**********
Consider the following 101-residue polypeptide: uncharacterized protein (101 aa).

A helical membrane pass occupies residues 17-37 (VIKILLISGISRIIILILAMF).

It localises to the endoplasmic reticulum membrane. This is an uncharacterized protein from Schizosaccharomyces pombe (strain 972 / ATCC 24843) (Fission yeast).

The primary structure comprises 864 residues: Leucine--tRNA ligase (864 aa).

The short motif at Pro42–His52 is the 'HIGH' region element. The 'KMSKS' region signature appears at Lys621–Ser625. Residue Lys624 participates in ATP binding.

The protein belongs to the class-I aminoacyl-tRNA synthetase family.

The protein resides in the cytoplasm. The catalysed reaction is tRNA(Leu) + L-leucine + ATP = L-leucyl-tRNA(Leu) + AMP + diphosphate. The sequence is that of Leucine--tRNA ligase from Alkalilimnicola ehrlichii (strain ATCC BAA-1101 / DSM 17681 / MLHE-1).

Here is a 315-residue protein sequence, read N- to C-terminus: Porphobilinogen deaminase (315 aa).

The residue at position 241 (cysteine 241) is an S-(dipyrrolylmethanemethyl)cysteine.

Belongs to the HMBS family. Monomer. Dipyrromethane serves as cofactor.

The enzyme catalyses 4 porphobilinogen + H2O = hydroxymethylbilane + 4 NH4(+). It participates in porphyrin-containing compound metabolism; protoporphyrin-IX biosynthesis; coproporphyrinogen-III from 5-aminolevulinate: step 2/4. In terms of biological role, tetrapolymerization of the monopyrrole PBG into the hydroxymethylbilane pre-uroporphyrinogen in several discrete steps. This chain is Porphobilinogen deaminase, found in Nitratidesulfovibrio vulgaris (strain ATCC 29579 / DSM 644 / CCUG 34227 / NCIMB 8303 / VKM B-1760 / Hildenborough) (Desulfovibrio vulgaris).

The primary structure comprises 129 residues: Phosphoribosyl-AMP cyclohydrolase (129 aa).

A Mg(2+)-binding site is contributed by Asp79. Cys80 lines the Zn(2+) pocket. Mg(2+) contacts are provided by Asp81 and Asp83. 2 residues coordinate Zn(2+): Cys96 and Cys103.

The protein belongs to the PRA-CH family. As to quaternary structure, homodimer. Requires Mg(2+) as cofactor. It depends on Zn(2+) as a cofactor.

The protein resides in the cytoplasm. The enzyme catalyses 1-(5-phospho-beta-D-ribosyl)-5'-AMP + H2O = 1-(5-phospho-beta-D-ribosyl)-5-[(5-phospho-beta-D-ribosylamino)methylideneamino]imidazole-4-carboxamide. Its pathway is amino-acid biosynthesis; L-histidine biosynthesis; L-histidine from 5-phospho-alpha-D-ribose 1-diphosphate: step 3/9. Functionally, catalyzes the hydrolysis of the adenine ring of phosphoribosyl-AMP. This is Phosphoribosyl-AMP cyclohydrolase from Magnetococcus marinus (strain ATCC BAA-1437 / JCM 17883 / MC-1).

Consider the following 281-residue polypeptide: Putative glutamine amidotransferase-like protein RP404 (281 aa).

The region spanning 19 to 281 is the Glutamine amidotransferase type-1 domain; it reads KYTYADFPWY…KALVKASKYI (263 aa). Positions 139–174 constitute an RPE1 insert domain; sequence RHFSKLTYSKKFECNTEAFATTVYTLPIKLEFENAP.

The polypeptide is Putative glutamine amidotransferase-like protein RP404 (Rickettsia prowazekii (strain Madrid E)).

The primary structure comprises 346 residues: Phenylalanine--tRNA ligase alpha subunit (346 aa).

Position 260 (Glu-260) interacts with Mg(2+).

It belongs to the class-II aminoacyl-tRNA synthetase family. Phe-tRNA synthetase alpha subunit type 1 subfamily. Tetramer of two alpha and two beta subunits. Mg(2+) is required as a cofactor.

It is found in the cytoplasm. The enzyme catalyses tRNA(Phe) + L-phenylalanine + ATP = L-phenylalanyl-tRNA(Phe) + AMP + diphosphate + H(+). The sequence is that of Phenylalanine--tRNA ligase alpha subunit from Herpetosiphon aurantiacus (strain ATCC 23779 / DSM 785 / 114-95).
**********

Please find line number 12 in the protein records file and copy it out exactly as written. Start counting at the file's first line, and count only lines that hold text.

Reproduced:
The primary structure comprises 129 residues: Phosphoribosyl-AMP cyclohydrolase (129 aa).